Do you save old keys? I do. And every time I look at a particular key that sits on a shelf in a prominent spot in my house, I travel back to my favorite home and find myself standing in the foyer. It’s the key to the house I lived in when my parents moved our family to Michigan in the 1970s — the key that unlocks a treasure trove of memories as I imagine sailing through the front door and into the foyer.
Above was a huge brass chandelier that hung from a more than two-story-high ceiling. Blue slate tile and an Oriental rug that I picked out with my mom at J.L. Hudson’s were underfoot. Two antique chests flanked the door. Inside those chests were extra dinnerware, board games, playing cards, and poker chips. The doors and drawers stuck every time we looked for more plates or a deck of cards, and I was always afraid I’d break the fragile pulls. Atop the chest were model ships built by my father.
As you walked through the foyer you’d notice a gold-gilded, wood-framed mirror hung in a convenient spot for checking your appearance upon arrival or takeoff. A powder room door came next, and then it was just a couple steps straight into the kitchen/dining room/family room.
If my siblings were reading this letter they’d surely say, Megan, you’ve missed the big piece! Fear not; I’m about to divulge the foyer’s main attraction. The pièce de résistance in this space, looming large, was a huge to-scale steam locomotive that my grandfather built. I never knew the man, since he was much older than my grandmother (and was 55 when my father was born!). He worked for a locomotive manufacturer in New York and thought it would be cool to build this mammoth train, complete with a real engine. There was a switch beneath it, and we’d turn it on to hear the engine chug. It was encased in museum-style glass and sat on a long wood table. In this foyer, you’d get a quick sense of the people who lived there: history and design buffs with a love for games!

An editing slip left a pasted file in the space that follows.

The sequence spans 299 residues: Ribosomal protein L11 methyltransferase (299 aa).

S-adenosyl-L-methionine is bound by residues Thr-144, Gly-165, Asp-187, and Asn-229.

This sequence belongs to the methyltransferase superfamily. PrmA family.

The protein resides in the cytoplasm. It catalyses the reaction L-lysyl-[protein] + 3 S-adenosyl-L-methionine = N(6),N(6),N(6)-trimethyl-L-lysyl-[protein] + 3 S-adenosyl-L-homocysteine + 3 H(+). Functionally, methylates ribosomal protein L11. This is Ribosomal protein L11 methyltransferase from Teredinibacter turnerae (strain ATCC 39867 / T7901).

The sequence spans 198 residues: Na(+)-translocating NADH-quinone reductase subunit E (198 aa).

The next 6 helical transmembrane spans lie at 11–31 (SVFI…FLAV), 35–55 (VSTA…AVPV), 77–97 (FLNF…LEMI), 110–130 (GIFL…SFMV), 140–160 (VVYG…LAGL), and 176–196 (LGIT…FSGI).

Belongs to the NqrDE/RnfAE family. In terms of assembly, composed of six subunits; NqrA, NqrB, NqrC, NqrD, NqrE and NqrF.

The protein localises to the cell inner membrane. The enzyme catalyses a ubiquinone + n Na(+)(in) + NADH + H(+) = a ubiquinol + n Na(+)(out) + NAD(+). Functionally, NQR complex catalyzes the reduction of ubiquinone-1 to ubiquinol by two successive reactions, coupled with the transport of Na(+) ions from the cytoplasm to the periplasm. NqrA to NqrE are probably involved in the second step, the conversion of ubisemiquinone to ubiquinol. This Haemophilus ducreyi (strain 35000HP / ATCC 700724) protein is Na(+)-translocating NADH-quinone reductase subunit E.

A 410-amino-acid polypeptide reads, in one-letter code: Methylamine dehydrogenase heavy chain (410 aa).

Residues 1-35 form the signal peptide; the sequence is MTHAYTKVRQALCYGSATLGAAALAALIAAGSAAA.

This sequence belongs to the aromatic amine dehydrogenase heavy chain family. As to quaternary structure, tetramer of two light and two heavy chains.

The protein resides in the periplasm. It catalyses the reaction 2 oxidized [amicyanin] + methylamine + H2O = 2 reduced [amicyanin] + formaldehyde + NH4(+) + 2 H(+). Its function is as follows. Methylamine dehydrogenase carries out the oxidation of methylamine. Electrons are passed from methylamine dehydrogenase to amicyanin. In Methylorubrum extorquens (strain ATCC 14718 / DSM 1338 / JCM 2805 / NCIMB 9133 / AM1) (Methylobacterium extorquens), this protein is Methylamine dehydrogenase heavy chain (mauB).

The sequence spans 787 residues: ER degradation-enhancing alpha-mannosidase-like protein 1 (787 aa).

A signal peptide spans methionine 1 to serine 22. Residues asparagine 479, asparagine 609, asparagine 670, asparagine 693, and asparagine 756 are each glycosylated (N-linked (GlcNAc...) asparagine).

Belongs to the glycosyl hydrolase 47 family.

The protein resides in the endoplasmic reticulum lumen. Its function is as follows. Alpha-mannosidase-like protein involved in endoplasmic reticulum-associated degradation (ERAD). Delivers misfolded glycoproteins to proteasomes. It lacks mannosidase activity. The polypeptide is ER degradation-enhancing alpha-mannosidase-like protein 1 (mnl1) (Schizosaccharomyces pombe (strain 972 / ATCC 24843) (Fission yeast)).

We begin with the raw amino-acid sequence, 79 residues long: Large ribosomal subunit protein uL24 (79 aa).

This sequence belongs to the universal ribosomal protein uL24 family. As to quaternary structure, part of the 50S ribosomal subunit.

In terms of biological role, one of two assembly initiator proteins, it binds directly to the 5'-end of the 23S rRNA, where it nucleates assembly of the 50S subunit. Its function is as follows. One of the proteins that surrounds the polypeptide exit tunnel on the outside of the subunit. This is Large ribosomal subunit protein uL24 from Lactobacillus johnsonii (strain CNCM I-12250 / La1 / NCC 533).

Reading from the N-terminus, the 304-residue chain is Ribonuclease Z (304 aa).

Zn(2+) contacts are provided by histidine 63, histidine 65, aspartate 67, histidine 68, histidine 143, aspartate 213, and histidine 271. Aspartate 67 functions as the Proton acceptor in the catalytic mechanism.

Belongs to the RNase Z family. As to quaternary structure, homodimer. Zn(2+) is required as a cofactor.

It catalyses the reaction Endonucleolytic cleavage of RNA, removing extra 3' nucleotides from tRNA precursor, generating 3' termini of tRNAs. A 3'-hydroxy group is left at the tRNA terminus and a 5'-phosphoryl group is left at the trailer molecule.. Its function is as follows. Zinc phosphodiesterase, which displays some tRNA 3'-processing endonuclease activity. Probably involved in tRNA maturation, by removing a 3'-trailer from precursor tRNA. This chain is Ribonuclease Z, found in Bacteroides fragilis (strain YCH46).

Indeed, a home’s entryway should evoke a welcome feeling. Inside this issue are foyers filled with cool chandeliers and natural light. Captivating art and glass, wood, and metal handiwork mingle to create an “aaaahhh, I’m home” feeling. Everything from chic opulence fit for royalty to a warm ambience complete with a record player awaiting family and guests fill the foyers. They’re winners in every way.
Not unlike a foyer, the pages that greet you in this magazine also welcome. They set the stage for what’s to come, giving you a look at a couple of the Detroit Design Awards judges’ projects, interior design trends, and some astute craftsmen and their products.
Next, we enter the magazine’s “great room” of sorts. Here, it’s time to sit back and take in all the winning Detroit Design Awards beauty, from powder rooms to water features, closets, and finished basements.
What each of these top designers, architects, and builders brings to the table isn’t just good planning, chic styling, or quality selections and appointments. They’re also fashioning memories.
The many pieces and design elements that make up a home or a room within the home possess superpowers that can generate big waves or little wisps of memories in a single glance. For example, I recently looked closely at a side table at my cottage that was once in my parents’ den. Decades ago, that table might have held a pipe and tobacco, books on trains and presidents, a glass of Scotch whisky, and a small plate of cheese and crackers. Pulling on the table’s drawer handle and wishing I’d see a pipe or some old matchbooks from my parents’ favorite restaurants, I could feel the person who’d typically sit in a nearby chair. He looked up, hearing a key turn in the front door. And in I walked, to a home I loved.
A couple of weeks ago I created a tiny painting of that key and circled it with these words: “This was my key to my house on Oakmont Drive. Walking through the entryway was amazing.”
Congrats to all the award-winners who make home design amazing. Memories are certainly in the making!